Scientists, last month, reported that the Mars atmosphere was probably rich in oxygen about 4 billion years ago.
Scientists studied the compositions of Martian meteorites present on Earth and the data from NASA’s rovers. They found that surface rocks have five times more nickel than the meteorites.
“What we have shown is that both meteorites and surface volcanic rocks are consistent with similar origins in the deep interior of Mars but that the surface rocks come from a more oxygen-rich environment, probably caused by recycling of oxygen-rich materials into the interior,” explained study senior author Prof Bernard Wood.
“This result is surprising because while the meteorites are geologically young, around 180 million to 1.4 billion years old, the Spirit rover was analyzing a very old part of Mars, more than 3.7 billion years old.”
Scientists suggested that Martian surface was oxidized about 4 billion years ago and through the process of subduction, this oxygen-rich material was taken down into the shallow interior and recycled back to the surface. While the meteorites are much younger than the surface as they are less influenced by the process.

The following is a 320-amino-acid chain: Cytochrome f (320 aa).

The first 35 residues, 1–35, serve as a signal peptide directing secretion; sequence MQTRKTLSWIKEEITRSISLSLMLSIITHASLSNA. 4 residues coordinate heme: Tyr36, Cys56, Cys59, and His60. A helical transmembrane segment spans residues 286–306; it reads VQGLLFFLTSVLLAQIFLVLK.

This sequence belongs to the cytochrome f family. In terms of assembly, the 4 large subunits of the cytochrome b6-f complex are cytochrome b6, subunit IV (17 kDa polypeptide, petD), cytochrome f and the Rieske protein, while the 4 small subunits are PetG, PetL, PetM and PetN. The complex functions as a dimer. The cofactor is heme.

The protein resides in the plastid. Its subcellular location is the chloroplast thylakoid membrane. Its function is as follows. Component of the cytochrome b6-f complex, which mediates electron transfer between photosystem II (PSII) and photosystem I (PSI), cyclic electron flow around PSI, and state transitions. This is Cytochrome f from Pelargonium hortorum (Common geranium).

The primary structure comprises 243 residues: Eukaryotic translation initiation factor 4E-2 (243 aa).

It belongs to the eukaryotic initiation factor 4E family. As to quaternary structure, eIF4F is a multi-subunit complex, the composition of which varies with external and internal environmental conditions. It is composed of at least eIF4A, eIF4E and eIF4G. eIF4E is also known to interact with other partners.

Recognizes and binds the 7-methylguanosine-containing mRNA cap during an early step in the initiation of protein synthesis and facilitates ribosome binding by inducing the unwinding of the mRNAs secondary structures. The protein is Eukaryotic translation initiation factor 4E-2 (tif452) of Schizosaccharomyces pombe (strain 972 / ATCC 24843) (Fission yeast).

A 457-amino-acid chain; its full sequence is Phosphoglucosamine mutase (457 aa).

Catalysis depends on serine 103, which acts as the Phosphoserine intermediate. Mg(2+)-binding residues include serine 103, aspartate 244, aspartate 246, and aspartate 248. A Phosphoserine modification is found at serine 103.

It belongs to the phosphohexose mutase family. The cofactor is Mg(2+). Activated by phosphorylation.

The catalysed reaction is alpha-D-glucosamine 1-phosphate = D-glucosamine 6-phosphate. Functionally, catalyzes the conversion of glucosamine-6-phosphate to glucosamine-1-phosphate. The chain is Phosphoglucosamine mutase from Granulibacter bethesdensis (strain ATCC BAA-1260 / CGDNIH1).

“The implication is that Mars had an oxygen-rich atmosphere at a time, about 4 billion years ago, well before the rise of atmospheric oxygen on earth around 2.5 billion years ago. As oxidation is what gives Mars its distinctive color it is likely that the red planet was wet, warm and rusty billions of years before Earth’s atmosphere became oxygen rich,” Prof Wood said.
J. Tuff,J. Wade & B. J. Wood (2013). Volcanism on Mars controlled by early oxidation of the upper mantle Nature DOI: 10.1038/nature12225